David Jiménez, Universos, RM Verlag, 2019
‘Uncertainty Multiplied’ is an essay included in David Jiménez’s book Universos, RM Verlag, 2019
The fact that photography is still with us, after around 180 years, is a good enough indication that we have not yet exhausted its possibilities, and thus have not yet understood it fully. Something about it remains beyond us. Of all the inventions from the middle of the nineteenthcentury, photography is the one that continues to feel contemporary, the one that defies history, the one that still engages and perplexes us, and the one that still awaits comprehension.
Surely one of the reasons for this has to do with appearance. I mean appearance in three senses: how the world looks and means; how the world looks and means as image; and how photographic images are apparitions with an unfathomable mix of intention, automation, and chance. A second reason has to do with photography’s relation to time. The question of photographic time has always been at the centerof ambitious theories of photography, of various attempts to define its essence as a medium. But it has eluded genuinetheorization, just as it eludes the notion of what a medium is. Photography requires something beyond itself: the light that is reflected by the world. It gathers this light, and creates illusions. So the time and appearance of the photographic image are inseparable from the time and appearance of the world, yet they are clearly not the same.
By remaining an open question, photography remains fascinating, frustrating, and full of artistic potential. Indeed, whatever else they do, works of photographic art are proposals of what photography is or can be, what appearance can be, and what time can be. I suspect David Jiménez thinks along these lines.
Jiménez is one kind of embodiment of the artist as photographer-philosopher-poet. His remarkable books and exhibitions are intense, highly structured, but open-ended meditations. To engage with his work is to enter an arena of carefully calibrated impressions and suggestions. His vision and disposition are highly attuned, and there is clearly a mastery of technique here. But there is also a deep humility regarding what is not understood about the photographic image and its relation to the world. Jiménez is an artist of poise and confidence, in speculative pursuit of doubt and possibility.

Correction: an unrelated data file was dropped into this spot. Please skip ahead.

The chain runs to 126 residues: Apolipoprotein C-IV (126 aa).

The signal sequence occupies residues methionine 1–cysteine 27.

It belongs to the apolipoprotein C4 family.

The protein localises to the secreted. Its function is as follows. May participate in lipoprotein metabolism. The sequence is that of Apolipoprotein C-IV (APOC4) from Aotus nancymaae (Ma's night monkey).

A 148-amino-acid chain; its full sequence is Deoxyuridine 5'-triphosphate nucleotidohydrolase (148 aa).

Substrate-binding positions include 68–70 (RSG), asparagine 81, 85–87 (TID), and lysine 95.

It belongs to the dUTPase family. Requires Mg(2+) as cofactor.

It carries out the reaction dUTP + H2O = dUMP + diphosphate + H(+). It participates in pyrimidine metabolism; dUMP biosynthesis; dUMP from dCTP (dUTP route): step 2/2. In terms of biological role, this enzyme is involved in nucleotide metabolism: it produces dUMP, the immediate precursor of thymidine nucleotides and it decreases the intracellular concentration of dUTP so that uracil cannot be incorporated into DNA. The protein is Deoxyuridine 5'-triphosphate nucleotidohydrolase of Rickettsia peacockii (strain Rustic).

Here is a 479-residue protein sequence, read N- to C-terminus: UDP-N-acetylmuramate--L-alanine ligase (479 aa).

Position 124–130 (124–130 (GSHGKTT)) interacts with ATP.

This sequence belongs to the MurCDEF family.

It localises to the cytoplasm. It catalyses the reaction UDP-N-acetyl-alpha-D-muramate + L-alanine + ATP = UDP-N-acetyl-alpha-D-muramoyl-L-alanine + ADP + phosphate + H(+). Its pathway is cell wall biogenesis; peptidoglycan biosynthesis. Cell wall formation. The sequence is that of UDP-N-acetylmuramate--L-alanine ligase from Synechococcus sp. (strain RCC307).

Images, asthe philosopher Maurice Blanchot once noted, areessentially ambiguous. They figure what they cannot explain or account for. In general, however, the mass visual culture produced by photography has tried to minimize ambiguity, to tame it through repetition and explanatory captions. Photography has been domesticated and institutionalized in ways that give it useful functions. News. Advertising. Science. Surveillance. In other words, it has been made conventional. The fixing of the world’s meaning in imagery may feel oppressive or comforting, but it is never truly permanent. Nothing can eliminate the essential ambiguity. It is always there, threatening to emerge and disturb. Meaning is not made forever, and all photographs, however straightforward they may seem, contain the seeds of their own undoing.
The natural state of any photographic image is open and incomplete. David Jiménez has offered countless compelling examples, and it is clear that each one is its own distinct and enigmatic entity. But his art has no less to do with assemblage, with putting the images together. Diptychs and sequences are arranged across printed pages, or around walls. The results are rich and varied, but they are always multiplications of uncertainty. To place one image next to another can only ever be an act of suggestion, or perhaps of provocation. There can be no wrongs or rights. No agreed-upon meaning.
Presented with two images, a viewer derives impressions and thoughts from the encounter with each, and from between them. This “between” is spatial and temporal, intuitive and intellectual, unconscious and conscious. Images placedside-by-side often imply narrative, or a consecutive movement through place and time, governed by causality, but this does not appear to be of great interest to Jiménez. What he explores and offers us seems to have more to do with the suspension of place, time and causality. It gives his work the feeling of vivid apparition, like a lucid dream, with an internal logic at the limit of understanding. Whatever is happening in his images, and happening between them, is happening simultaneously and in some undefined parallel existence. Everything is up in the air, and occurring in a permanentmeanwhile.